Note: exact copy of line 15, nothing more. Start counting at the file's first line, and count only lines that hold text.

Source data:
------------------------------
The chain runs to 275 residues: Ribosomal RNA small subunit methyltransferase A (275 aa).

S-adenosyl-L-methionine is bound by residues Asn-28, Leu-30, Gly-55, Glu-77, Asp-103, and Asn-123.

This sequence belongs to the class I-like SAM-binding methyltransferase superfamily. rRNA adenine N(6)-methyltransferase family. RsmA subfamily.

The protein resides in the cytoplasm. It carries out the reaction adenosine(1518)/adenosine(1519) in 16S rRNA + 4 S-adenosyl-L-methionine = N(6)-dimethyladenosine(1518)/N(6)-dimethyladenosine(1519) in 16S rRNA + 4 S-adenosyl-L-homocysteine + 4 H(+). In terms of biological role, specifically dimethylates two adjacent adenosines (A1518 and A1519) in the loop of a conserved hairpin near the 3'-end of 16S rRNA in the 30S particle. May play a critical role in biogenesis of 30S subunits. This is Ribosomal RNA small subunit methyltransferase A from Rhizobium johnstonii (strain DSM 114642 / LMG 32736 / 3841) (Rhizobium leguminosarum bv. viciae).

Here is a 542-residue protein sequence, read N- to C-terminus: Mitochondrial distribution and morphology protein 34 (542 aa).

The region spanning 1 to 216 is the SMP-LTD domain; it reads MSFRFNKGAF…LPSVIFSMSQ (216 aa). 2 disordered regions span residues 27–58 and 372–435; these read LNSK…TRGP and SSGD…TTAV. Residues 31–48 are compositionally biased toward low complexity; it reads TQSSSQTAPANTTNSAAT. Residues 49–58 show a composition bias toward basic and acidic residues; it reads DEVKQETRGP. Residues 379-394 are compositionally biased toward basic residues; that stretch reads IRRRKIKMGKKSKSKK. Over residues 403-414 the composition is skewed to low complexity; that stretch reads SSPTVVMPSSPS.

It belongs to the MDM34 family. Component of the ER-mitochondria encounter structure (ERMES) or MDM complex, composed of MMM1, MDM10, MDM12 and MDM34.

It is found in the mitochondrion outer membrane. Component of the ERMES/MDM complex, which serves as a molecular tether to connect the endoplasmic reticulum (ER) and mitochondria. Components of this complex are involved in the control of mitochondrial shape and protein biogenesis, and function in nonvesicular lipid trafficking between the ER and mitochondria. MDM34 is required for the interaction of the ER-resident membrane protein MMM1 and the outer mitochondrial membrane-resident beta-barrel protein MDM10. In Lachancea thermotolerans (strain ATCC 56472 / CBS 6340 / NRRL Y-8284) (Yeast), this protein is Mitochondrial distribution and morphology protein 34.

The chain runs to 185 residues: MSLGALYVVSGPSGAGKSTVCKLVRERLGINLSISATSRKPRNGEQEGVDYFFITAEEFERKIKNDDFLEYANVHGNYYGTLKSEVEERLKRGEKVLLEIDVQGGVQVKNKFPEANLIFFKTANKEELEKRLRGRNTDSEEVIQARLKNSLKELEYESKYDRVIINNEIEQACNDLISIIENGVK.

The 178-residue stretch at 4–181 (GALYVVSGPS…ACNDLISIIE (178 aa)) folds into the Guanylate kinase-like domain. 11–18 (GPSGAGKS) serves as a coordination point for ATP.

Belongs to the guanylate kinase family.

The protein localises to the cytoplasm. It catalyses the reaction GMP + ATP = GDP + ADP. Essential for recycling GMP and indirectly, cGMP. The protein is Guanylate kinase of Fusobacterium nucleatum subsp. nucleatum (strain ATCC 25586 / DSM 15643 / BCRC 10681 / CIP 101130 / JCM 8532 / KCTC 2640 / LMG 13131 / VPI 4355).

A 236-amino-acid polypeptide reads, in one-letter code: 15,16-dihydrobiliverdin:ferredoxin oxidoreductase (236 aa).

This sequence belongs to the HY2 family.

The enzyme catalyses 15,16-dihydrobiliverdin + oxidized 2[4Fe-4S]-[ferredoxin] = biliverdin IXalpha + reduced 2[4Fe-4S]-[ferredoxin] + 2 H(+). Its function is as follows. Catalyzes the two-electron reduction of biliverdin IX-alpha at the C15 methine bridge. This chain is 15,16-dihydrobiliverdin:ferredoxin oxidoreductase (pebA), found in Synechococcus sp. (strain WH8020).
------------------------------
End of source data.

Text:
The enzyme catalyses 15,16-dihydrobiliverdin + oxidized 2[4Fe-4S]-[ferredoxin] = biliverdin IXalpha + reduced 2[4Fe-4S]-[ferredoxin] + 2 H(+). Its function is as follows. Catalyzes the two-electron reduction of biliverdin IX-alpha at the C15 methine bridge. This chain is 15,16-dihydrobiliverdin:ferredoxin oxidoreductase (pebA), found in Synechococcus sp. (strain WH8020).